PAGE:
R- They are nice. They do not say we are being fat.
B- Pigs are expected to be fat. Horses, not so much. You need to go on a diet.
R- Where do I go to get on that?
B- No no. A diet is when you eat less food and lose some weight. R- Oh. A die eat. I do not want go climb on that. It is called starving. It is bad. B- Now, there is no way we would let you starve... R- Good. I will stay here. With the nice pigs.
B- No sir, next week you all are heading home to limited rations. R- It is okay if I am fat. You sit on me. I almost never sit on you. R- You should go home and die eat.
Sunday was a fun horse day for us. As soon as our guests checked out, we flew out the door to meet our daughter at the trainer's so we could video her rides on her husband's horse. The trainer felt Copper would benefit from having a different experienced rider on him before going home. Jay is a very new rider, and Copper, being a very green horse, could use someone with riding confidence on his back.
He is a very sensitive horse and needs to feel a lot of assurance that he is doing right. He tries really, really hard and it was fun to watch him figure out the feel of someone different. He did great.
It's been a very anxious week for GunDiva and Jay, getting ready for Colorado Mustang Days at the Rocky Mt. Horse Expo this coming weekend. They are using CMD as a training time for their horses, to get them used to strange surroundings, noises, camera flashes, and other horses, plus just the traveling to and from somewhere together in a trailer and staying in strange stalls. Both horses are quiet and laid back, but we all know how difficult it is the first time you travel with your horse companions! I am really proud of the two of them - and a little jealous - for doing this. It's something I always thought would be fun, but was never brave enough to actually sign up for.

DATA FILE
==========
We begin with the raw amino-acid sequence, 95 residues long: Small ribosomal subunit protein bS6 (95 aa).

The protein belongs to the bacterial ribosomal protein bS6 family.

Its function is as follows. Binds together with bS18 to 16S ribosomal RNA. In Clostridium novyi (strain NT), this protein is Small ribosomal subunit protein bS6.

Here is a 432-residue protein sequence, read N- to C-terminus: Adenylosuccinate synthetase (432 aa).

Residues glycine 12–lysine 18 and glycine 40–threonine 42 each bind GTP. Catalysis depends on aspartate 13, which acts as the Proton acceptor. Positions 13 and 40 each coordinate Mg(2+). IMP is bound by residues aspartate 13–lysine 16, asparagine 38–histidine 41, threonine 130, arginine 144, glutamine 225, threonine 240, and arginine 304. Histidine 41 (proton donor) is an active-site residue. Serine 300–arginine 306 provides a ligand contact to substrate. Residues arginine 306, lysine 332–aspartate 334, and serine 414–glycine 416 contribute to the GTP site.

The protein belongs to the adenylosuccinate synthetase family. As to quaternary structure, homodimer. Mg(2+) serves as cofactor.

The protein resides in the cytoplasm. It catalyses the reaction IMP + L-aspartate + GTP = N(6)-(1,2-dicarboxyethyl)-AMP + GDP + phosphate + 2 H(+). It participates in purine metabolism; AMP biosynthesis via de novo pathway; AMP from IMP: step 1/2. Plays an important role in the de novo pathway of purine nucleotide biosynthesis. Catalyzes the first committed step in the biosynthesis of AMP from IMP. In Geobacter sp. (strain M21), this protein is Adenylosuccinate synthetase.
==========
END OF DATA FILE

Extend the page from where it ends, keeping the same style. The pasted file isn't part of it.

After the riding session at the trainer's, we headed to our daughter's place to put some time on Skeeter, her horse. Between the weather and our daughter's work hours, Skeeter has not gotten the optimal amount of training time. The weather was great so we all took turns riding Skeeter. First, GunDiva did a bit of groundwork with her, then saddled up and hopped on. There was a little obstacle practice to keep her thinking.
Skeeter was behaving like the champ she can be, unlike a couple days earlier when she was showing how bratty a young mare can get when something is not just right.
Since she was handling everything so well, I finally hopped on. I've been around for a lot of the rides, but never felt 'just right' about getting on Skeeter. This was the day and it was such fun. I handle the reins quite differently from GunDiva; it took Skeeter a few minutes to decide if she was doing what I wanted, but she quietly figured things out and did great.
This was also the first time the new Wintec saddle had been used. I didn't get the stirrups adjusted right - shorter than I like - and the fenders are so stiff, it's hard to get your feet forward enough, although Bill seemed to be able to when he rode.